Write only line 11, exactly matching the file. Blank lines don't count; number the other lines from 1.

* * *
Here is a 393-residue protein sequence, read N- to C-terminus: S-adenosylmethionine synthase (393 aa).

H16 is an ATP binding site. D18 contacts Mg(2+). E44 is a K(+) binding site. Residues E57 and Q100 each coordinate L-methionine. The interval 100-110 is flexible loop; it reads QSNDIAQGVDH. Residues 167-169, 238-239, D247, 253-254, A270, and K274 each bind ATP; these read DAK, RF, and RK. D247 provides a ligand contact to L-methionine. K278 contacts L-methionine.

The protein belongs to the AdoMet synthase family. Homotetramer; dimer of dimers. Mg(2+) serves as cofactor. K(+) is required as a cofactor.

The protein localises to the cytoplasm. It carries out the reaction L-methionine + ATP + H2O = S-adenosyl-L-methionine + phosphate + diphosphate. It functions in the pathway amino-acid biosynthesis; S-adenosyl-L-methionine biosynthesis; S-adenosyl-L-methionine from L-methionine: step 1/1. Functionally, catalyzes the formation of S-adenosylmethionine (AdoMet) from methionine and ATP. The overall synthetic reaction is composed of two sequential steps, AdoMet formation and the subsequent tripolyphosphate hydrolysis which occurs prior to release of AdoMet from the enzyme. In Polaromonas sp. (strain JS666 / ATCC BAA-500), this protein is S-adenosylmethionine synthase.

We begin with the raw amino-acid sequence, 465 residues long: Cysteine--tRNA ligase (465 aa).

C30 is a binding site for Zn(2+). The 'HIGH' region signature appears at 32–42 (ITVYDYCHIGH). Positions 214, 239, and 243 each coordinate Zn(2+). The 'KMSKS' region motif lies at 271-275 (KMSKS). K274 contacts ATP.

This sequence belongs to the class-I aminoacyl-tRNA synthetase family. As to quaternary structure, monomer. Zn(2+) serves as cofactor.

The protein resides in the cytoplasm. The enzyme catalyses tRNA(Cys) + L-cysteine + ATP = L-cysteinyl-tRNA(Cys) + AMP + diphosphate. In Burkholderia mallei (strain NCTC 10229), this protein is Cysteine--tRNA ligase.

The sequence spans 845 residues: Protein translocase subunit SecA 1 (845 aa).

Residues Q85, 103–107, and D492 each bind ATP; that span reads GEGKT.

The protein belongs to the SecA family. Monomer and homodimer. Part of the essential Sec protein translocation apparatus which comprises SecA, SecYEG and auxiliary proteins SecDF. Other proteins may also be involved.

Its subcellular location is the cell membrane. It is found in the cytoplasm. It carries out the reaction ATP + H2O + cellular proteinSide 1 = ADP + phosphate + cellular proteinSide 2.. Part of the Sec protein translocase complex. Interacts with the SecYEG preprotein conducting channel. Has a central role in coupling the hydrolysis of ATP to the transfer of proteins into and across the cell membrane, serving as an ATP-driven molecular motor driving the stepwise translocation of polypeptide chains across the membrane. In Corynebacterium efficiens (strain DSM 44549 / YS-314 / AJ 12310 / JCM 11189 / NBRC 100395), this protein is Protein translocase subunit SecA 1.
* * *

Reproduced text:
The protein belongs to the SecA family. Monomer and homodimer. Part of the essential Sec protein translocation apparatus which comprises SecA, SecYEG and auxiliary proteins SecDF. Other proteins may also be involved.